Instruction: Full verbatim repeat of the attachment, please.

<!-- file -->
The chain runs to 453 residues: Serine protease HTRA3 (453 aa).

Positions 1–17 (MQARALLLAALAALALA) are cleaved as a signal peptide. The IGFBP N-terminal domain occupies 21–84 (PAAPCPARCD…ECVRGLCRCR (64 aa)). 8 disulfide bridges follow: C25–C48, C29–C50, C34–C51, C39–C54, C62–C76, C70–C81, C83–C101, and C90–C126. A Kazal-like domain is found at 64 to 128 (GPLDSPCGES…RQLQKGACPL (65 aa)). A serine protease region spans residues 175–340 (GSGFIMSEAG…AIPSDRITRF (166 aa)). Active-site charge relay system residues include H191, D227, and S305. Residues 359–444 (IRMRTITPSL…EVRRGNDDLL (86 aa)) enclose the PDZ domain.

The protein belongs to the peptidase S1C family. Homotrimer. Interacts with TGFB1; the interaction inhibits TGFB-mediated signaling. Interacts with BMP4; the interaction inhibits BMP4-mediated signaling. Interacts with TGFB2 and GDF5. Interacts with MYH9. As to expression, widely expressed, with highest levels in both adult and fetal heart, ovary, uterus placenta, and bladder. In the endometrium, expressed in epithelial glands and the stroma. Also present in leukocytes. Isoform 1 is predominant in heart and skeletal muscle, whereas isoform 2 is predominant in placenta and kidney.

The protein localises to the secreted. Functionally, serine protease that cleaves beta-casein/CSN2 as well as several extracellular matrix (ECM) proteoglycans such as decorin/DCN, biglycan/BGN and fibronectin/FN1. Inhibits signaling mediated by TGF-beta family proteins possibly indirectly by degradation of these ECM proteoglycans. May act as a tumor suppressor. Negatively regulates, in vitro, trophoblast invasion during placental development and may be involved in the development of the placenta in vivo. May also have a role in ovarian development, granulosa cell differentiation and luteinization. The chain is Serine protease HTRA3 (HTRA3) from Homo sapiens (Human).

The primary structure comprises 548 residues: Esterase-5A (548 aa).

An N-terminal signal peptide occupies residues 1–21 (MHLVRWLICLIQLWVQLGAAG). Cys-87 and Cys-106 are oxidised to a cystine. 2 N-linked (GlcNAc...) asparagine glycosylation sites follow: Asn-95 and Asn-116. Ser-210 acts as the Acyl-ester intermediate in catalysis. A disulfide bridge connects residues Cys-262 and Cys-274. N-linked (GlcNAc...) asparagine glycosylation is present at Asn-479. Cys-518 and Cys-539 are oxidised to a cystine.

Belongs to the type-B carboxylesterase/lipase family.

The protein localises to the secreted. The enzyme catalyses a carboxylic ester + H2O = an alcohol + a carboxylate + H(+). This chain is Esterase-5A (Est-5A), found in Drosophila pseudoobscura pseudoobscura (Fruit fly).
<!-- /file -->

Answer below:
The chain runs to 453 residues: Serine protease HTRA3 (453 aa).

Positions 1–17 (MQARALLLAALAALALA) are cleaved as a signal peptide. The IGFBP N-terminal domain occupies 21–84 (PAAPCPARCD…ECVRGLCRCR (64 aa)). 8 disulfide bridges follow: C25–C48, C29–C50, C34–C51, C39–C54, C62–C76, C70–C81, C83–C101, and C90–C126. A Kazal-like domain is found at 64 to 128 (GPLDSPCGES…RQLQKGACPL (65 aa)). A serine protease region spans residues 175–340 (GSGFIMSEAG…AIPSDRITRF (166 aa)). Active-site charge relay system residues include H191, D227, and S305. Residues 359–444 (IRMRTITPSL…EVRRGNDDLL (86 aa)) enclose the PDZ domain.

The protein belongs to the peptidase S1C family. Homotrimer. Interacts with TGFB1; the interaction inhibits TGFB-mediated signaling. Interacts with BMP4; the interaction inhibits BMP4-mediated signaling. Interacts with TGFB2 and GDF5. Interacts with MYH9. As to expression, widely expressed, with highest levels in both adult and fetal heart, ovary, uterus placenta, and bladder. In the endometrium, expressed in epithelial glands and the stroma. Also present in leukocytes. Isoform 1 is predominant in heart and skeletal muscle, whereas isoform 2 is predominant in placenta and kidney.

The protein localises to the secreted. Functionally, serine protease that cleaves beta-casein/CSN2 as well as several extracellular matrix (ECM) proteoglycans such as decorin/DCN, biglycan/BGN and fibronectin/FN1. Inhibits signaling mediated by TGF-beta family proteins possibly indirectly by degradation of these ECM proteoglycans. May act as a tumor suppressor. Negatively regulates, in vitro, trophoblast invasion during placental development and may be involved in the development of the placenta in vivo. May also have a role in ovarian development, granulosa cell differentiation and luteinization. The chain is Serine protease HTRA3 (HTRA3) from Homo sapiens (Human).

The primary structure comprises 548 residues: Esterase-5A (548 aa).

An N-terminal signal peptide occupies residues 1–21 (MHLVRWLICLIQLWVQLGAAG). Cys-87 and Cys-106 are oxidised to a cystine. 2 N-linked (GlcNAc...) asparagine glycosylation sites follow: Asn-95 and Asn-116. Ser-210 acts as the Acyl-ester intermediate in catalysis. A disulfide bridge connects residues Cys-262 and Cys-274. N-linked (GlcNAc...) asparagine glycosylation is present at Asn-479. Cys-518 and Cys-539 are oxidised to a cystine.

Belongs to the type-B carboxylesterase/lipase family.

The protein localises to the secreted. The enzyme catalyses a carboxylic ester + H2O = an alcohol + a carboxylate + H(+). This chain is Esterase-5A (Est-5A), found in Drosophila pseudoobscura pseudoobscura (Fruit fly).